The writer of this essay, Piers Akerman, made the illogical leap from it being unethical to not offer circumcision to the still-intact adults in the study to demanding that the New South Wales Health Minister adopt circumcision as a routine surgical procedure┬╣ for infants. The WHO’s conclusion included the two key words Mr. Akerman is now ignoring, as well as buried-but-appropriate warnings that circumcision is not a magic bullet. As such, there is not a “clear clinical need” for sexually-inactive infants.


The NSW Government is in politically correct self-denial, as is Sydney’s homosexual community.

While spokesmen such as The Sydney Morning Herald’s cultural commissar David Marr and High Court judge Michael Kirby make gay marriage their gay issue of choice, their cohorts are dying because governments see no mileage in doing more than promoting so-called safe sex.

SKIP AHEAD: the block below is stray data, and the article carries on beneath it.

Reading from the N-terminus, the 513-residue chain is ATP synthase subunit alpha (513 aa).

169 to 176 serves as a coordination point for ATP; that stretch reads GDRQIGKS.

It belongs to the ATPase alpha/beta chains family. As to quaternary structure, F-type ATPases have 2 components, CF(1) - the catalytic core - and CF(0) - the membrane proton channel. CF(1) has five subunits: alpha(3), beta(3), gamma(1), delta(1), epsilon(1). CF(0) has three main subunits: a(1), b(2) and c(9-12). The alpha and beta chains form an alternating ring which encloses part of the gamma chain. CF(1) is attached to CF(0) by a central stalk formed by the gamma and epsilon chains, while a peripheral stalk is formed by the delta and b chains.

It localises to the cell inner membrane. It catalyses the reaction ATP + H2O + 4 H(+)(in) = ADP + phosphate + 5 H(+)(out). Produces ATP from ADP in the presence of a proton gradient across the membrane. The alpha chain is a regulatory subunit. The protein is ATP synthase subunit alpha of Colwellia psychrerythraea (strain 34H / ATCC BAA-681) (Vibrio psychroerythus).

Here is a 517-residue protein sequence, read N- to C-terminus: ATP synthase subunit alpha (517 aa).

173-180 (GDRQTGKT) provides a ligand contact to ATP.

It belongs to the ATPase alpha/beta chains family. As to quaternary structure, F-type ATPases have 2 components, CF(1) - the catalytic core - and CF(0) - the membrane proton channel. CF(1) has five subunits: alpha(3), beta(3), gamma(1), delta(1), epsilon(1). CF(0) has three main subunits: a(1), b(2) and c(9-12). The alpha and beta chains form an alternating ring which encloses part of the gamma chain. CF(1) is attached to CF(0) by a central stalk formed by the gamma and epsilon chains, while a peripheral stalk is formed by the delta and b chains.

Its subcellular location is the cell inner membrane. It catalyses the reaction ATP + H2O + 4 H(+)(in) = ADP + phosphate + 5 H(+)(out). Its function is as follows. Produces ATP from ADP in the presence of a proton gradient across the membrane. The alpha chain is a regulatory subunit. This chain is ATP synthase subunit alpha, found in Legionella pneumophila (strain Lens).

This at a time when a group within the homosexual community has been identified as promoting high-risk sex and actively pursuing infection or passing it on in a macabre practice known as “bug chasing”.

Mr. Akerman is woefully misinformed if he believes that circumcision will prevent HIV infections among those who are “bug chasing”. Circumcision is not immunity from infection. It will still be possible to become infected without trying too hard. But it’s easier to lambast gays as a group for the irresponsibility of a few than to focus on irresponsible behavior by individuals, gay and straight. The consequences should fall on those who are irresponsible, not infants.

Despite what came before the conclusion, it takes a strained thought process to propose this:

Reckless indifference to safe sexual practices by members of the homosexual community is responsible for most of the transmission of HIV/AIDS in Australia.